HBO's new series Westworld has probably got a lot of people reconsidering their most recent Grand Theft Auto V murder spree.
Reconsidering, though probably not regretting. On the one hand, the first two episodes of HBO's new sci-fi drama have asked us to at least entertain the idea that the computer-controlled civilians we just mowed down have personalities and inner lives. On the other hand, it comfortingly shows us a fictional form of entertainment so far advanced beyond modern video games that we won't lose much sleep over the virtual citizens we just killed. Our current video game moral quandaries remain safely abstract and philosophical. GTA's androids do not yet dream of electric sheep.
Westworld's setup, briefly: At some unclear date in the future, enterprising content creators have devised a wild west theme park populated by remarkably lifelike androids. Human "guests" pay an astronomical fee for the freedom to walk amongst the synthetic "hosts" and do whatever they want, which usually means screwing or murdering everything in sight.
As the show begins, the hosts have begun to exhibit erratic behaviour as the result of a software update. By the end of the first episode, it's clear that the synthetic hosts are in the early stages of widespread self-awareness. Given how they have been treated by the park's guests over the years -- raped, tortured, and murdered over and over again -- that awakening is likely to involve some retribution.
In the second episode, we get to see Westworld through the eyes of a first-time guest named William. Before he is set loose, William asks if there's some sort of orientation. "No orientation," his host responds. "No guidebook. All you do is make choices." Sounds familiar, right?
As it is imagined on the show, Westworld is a fanciful but in many ways logical endpoint for the current trajectory of emergent, open-world games. The artificial intelligence and world construction are so advanced that there's no one narrative for players to follow, just a world filled with stories to uncover. All you do is make choices.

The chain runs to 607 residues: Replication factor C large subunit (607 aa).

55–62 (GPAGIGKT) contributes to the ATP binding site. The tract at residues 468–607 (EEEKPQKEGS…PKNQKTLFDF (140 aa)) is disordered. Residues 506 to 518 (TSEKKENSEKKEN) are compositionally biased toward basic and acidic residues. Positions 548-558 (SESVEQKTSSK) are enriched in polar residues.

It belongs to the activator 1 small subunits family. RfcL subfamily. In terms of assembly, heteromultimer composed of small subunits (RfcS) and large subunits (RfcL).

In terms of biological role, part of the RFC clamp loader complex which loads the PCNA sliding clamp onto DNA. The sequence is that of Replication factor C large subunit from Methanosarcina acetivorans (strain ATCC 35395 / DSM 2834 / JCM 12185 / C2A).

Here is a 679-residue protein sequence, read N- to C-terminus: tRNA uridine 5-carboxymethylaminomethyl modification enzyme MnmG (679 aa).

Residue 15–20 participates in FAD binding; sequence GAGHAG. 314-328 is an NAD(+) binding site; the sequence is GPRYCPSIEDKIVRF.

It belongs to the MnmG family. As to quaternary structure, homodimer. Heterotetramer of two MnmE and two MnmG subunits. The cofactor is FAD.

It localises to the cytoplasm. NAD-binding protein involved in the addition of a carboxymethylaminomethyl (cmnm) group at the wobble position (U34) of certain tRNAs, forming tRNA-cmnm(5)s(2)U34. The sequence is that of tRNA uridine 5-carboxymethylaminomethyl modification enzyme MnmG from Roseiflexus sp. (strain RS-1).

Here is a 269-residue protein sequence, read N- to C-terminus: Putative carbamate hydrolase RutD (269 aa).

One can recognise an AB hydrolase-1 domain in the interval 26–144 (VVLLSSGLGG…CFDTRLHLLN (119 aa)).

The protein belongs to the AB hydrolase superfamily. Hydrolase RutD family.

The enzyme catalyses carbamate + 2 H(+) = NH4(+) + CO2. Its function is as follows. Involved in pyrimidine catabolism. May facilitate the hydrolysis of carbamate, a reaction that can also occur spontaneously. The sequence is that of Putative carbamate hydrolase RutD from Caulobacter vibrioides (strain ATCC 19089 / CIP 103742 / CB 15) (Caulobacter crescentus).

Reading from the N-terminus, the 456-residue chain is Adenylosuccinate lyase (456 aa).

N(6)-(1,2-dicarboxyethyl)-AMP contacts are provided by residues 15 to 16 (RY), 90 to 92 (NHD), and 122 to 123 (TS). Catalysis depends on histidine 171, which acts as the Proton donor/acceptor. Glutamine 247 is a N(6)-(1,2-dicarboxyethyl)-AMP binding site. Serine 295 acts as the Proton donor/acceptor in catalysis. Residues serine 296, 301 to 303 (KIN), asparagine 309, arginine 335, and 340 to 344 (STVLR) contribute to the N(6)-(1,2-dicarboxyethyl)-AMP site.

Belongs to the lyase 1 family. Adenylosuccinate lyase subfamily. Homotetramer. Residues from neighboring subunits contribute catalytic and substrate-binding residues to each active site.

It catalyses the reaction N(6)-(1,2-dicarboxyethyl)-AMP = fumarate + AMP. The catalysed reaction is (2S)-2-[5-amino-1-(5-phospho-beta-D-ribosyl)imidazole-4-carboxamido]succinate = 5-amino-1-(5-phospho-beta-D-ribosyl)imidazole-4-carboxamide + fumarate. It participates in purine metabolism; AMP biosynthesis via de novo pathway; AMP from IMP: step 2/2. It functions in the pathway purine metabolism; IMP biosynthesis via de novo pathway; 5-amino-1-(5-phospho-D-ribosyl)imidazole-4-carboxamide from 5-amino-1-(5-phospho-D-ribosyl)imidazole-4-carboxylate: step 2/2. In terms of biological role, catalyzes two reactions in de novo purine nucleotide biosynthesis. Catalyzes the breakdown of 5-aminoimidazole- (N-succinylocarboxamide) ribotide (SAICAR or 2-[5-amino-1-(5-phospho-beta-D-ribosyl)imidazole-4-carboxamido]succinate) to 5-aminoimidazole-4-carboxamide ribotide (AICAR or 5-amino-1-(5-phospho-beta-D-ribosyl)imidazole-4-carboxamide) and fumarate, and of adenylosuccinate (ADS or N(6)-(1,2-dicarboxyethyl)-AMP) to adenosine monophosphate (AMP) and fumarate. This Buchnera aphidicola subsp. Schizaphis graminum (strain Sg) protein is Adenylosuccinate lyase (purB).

Because of this framework, Westworld is explicitly a show about gamers and game designers. Many of us have taken a turn as Ed Harris' Man in Black, putting on our bandana in Red Dead Redemption and shooting up a saloon. Maybe we left a bound woman on train tracks just to earn the Achievement. Harris' scenes are filmed with such casual cruelty that they're hard to watch. I imagine that's the point, but it doesn't make his scenes go down any easier.
The Man in Black may seem like a monster, but in a lot of ways he's just another gamer. He's just playing the "game" of Westworld more actively than any of the other human guests. After 30 years coming to this place, he's moved on from traditional gameplay and begun hunting secrets and easter eggs. He's searching for some mythic second layer, a labyrinth within the game. Many a gamer can tell you that once they get tired of staging ever-more-elaborate heists and shootouts, the next level of a game often involves trying to creatively break it.
Meanwhile behind the scenes, the central conflict between Westworld's staff involves a debate about narrative design. The park's lead writer Lee Sizemore pitches a particularly blood-drenched story for the new "season" of Westworld, but the park's founder, Anthony Hopkins' Dr. Ford, shuts him down. Ford says that people don't come to Westworld for the stories they can be told, but rather for the stories they themselves can tell. Similar disagreements have doubtless been hashed out in many a video game writers' room.
"What is the point of it?" Ford asks. "Get a couple cheap thrills? Some surprises? But it's not enough. It's not about giving the guests what you think they want. That's simple. The guests don't return for the obvious things we do, the garish things. They come back because of the subtleties, the details. They come back because they discover something they imagine no one had ever noticed before. Something they have fallen in love with. They're not looking for a story that tells them who they are. They already know who they are. They're here because they want a glimpse of who they could be."